by Christopher Pike
Recommended Age: 13+
The heroine of this tale is 13-year-old Ali Warner, a tree-hugging girl who lives in a town nestled between a forested mountain and the ocean. Her father is often on the road in his big rig, and her mother died a year ago in an accident that Ali herself mysteriously survived. And now Ali’s sanctuary, the peaceful woods of Pete’s Peak, is threatened by loggers. What begins as a mission to save the trees turns into a struggle for survival when Ali is chased by ravening monsters, then trapped by a landslide. Soon after that, a talking tree tells Ali that she has magical powers (only she hasn’t discovered how to use them yet), and that the fate of the whole world is in her hands.
Ali gathers three of her human friends, and later some not-quite-human ones, for a gruelling hike up the side of Pete’s Peak. For at the very summit is a gateway that only Ali can close – and she must close it to prevent an invasion from the dimension where fairies, dwarves, and elves live. The elementals are ticked at the human race because of the damage they do to the environment, not only on earth but in the elemental world as well. A genocidal war is about to break out that can only end in the destruction of both worlds... unless Ali and her reluctant, bickering, sometimes resentful friends can stop it.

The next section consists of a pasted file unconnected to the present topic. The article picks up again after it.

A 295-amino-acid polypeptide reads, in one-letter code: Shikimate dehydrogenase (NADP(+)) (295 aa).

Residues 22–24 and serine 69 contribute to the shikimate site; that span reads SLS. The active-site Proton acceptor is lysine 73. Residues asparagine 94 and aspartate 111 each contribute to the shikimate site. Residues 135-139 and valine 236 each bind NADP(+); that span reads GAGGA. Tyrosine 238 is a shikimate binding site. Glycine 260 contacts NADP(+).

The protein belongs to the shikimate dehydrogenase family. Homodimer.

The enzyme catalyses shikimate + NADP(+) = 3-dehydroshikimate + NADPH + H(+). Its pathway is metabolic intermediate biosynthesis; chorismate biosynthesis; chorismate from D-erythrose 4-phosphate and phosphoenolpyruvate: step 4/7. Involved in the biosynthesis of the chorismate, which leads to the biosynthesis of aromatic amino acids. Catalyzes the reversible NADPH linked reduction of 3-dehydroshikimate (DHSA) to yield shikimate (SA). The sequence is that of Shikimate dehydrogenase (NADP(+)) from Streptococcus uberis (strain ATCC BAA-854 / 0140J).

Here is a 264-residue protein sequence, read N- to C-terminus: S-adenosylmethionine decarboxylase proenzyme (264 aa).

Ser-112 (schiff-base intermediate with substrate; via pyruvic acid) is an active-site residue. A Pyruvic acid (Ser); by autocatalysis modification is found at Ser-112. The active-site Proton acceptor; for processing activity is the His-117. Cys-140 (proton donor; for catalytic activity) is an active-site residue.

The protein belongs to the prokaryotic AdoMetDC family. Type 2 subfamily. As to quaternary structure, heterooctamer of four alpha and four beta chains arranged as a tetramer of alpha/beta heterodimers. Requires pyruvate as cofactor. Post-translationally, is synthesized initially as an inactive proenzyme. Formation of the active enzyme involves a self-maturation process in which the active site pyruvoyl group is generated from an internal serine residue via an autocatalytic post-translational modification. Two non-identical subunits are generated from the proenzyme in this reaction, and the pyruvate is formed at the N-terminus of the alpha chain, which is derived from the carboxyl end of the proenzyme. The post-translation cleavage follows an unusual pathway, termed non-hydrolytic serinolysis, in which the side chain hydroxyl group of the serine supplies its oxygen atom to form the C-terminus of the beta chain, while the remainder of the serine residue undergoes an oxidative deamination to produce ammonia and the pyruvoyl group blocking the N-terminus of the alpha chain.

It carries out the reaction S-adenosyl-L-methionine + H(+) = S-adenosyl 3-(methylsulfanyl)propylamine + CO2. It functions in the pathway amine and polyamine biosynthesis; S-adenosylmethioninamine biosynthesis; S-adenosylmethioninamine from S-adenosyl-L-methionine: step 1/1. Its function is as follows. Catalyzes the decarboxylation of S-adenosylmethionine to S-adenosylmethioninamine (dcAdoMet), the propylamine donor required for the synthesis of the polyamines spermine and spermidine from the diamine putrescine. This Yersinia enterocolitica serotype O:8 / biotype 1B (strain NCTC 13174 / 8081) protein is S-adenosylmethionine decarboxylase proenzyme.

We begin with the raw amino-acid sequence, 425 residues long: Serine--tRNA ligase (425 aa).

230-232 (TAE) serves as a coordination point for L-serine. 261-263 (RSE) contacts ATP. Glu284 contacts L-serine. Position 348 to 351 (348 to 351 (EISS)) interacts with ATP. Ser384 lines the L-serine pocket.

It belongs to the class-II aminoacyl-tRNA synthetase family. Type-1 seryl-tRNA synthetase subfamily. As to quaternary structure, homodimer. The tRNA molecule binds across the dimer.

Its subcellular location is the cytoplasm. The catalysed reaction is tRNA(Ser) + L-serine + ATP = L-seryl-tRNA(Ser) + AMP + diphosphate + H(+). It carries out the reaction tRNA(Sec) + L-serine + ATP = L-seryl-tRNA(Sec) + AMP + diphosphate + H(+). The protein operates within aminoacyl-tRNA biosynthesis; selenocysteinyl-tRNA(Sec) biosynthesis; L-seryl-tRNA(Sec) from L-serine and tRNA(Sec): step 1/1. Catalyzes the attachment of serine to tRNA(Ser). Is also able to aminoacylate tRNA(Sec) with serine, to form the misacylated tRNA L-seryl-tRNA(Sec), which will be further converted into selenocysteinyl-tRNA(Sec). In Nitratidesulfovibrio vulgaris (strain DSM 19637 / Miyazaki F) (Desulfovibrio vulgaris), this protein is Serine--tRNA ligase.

It isn’t an easy hike. Besides the weight of their gear and the effort of walking uphill, the group has to deal with foul weather, thin air, and attacks by various magical creatures – including the particularly nasty “dark fairies,” who want the war to happen more than anything so that they can pick up the pieces and rule everywhere. Plus, Ali is faced with seven trials. If she passes them, her power grows... if she fails, she dies, and takes the whole show with her. And the closer she gets to the goal of her journey, the more certain she is that one of her companions is a vile traitor.
Here is a prolific author of young adult and fantasy fiction, whose books I had somehow never read before. Alosha was an interesting introduction to his work. The sequel, Shaktra, was due to arrive late in 2005, and I may have to keep an eye out for the paperback. [EDIT: I have it, but alas, it joins another 100 books on my "get around to it" list.] This is a thoroughly engaging adventure, with moments of deep horror, shocks that pierce you to the heart, lovable but flawed characters, and a series of concentric mysteries that delight the imagination as they unfold. Pike’s writing style is not always flawlessly smooth, but at times his words evoked powerful images. I can’t say any better for this book than the fact that I came to the end wanting more.
EDIT: According to Wiki, Christopher Pike's real name is Kevin McFadden (not to be confused with the poet by the same name). This series has moved on to a third book, The Yanti; a fourth, titled Nemi, has yet to be released.